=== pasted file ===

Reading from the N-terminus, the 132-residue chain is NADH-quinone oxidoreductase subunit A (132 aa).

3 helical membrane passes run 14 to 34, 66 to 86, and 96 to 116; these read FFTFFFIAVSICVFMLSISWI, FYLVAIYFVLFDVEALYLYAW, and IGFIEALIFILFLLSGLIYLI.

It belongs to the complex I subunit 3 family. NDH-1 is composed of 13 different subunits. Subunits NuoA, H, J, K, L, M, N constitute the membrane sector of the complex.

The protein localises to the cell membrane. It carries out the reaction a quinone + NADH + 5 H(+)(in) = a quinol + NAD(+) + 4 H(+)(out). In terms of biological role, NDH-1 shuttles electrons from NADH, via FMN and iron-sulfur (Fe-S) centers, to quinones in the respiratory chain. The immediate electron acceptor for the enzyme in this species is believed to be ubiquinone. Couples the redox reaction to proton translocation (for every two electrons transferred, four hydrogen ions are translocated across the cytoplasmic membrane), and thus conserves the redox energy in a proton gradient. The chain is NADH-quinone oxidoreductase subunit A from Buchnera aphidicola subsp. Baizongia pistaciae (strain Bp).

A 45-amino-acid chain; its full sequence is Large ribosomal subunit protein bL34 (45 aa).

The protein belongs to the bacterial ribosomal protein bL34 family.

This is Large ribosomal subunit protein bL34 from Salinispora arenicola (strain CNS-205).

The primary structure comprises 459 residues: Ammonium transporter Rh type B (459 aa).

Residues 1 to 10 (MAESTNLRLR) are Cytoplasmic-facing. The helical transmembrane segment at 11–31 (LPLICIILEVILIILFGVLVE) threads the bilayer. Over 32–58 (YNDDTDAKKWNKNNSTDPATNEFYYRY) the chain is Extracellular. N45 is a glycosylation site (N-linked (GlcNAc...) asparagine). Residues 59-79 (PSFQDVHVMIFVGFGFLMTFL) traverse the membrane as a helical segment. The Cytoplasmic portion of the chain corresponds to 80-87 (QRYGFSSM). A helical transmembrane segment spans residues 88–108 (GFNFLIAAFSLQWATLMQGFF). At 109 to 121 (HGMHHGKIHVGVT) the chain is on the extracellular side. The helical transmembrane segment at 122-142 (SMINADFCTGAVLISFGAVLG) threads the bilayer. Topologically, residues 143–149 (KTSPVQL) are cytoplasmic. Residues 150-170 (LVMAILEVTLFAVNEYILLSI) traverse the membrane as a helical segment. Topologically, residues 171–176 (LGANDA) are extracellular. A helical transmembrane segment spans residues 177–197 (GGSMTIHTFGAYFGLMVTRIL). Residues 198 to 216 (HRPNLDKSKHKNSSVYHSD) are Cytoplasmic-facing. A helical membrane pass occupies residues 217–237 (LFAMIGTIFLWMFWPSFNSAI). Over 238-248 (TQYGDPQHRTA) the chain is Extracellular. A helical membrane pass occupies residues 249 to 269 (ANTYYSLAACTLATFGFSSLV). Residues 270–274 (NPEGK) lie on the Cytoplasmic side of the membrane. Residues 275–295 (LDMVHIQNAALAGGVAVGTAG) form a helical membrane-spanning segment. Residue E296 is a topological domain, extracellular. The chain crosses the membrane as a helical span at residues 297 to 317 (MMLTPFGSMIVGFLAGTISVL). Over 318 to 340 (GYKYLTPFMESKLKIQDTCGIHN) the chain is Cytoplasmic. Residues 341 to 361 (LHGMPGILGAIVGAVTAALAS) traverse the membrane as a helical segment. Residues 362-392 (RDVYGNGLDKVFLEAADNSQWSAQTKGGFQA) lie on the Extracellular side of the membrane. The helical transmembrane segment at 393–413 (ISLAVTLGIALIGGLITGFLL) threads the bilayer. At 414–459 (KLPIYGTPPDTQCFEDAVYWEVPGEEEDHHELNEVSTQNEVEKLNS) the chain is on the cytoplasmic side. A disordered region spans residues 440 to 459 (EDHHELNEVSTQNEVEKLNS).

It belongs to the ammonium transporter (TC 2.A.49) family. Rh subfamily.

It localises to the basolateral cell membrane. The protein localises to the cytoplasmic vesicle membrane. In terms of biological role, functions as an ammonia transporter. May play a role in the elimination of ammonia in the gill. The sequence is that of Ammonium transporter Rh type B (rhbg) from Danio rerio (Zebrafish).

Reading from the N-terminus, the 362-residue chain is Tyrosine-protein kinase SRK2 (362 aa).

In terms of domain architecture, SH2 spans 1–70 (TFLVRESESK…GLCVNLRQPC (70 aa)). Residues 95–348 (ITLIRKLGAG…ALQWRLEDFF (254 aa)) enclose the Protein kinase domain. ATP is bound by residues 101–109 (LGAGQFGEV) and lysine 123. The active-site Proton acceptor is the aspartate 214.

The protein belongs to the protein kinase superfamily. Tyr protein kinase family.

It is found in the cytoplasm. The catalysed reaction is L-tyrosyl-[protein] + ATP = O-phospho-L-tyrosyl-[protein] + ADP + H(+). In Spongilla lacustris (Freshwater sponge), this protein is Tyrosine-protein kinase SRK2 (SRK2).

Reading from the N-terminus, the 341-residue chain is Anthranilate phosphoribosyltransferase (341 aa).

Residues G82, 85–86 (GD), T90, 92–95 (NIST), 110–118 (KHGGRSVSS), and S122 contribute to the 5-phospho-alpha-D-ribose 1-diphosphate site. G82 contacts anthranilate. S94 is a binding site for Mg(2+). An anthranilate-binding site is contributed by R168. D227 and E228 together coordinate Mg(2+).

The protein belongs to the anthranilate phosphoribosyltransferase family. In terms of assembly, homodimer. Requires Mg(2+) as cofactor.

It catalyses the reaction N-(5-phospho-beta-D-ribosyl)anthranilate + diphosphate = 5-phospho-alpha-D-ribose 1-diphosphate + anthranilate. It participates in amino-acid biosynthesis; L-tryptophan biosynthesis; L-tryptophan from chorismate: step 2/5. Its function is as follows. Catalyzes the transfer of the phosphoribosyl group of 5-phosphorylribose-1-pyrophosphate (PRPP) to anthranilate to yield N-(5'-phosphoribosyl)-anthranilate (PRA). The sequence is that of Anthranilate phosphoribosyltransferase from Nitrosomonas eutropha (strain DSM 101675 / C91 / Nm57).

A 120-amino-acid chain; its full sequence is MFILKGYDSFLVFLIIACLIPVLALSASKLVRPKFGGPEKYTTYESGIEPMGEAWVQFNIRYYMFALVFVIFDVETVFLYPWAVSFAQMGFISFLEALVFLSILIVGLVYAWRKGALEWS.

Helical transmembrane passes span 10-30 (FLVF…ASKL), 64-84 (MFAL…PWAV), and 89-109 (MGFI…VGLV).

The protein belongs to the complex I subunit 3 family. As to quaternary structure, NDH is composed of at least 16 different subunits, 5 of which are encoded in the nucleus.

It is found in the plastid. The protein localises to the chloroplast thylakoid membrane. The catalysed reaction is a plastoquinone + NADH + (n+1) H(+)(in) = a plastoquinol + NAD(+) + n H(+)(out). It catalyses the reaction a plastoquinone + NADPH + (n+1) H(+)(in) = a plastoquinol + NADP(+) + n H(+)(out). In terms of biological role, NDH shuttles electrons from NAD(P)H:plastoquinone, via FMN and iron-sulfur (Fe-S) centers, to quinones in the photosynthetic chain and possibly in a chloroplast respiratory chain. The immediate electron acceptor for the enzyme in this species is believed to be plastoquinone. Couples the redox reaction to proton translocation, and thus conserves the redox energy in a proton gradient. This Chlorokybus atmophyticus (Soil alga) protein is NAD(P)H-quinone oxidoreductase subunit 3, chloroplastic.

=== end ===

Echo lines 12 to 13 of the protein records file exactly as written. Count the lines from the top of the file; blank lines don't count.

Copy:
Reading from the N-terminus, the 362-residue chain is Tyrosine-protein kinase SRK2 (362 aa).

In terms of domain architecture, SH2 spans 1–70 (TFLVRESESK…GLCVNLRQPC (70 aa)). Residues 95–348 (ITLIRKLGAG…ALQWRLEDFF (254 aa)) enclose the Protein kinase domain. ATP is bound by residues 101–109 (LGAGQFGEV) and lysine 123. The active-site Proton acceptor is the aspartate 214.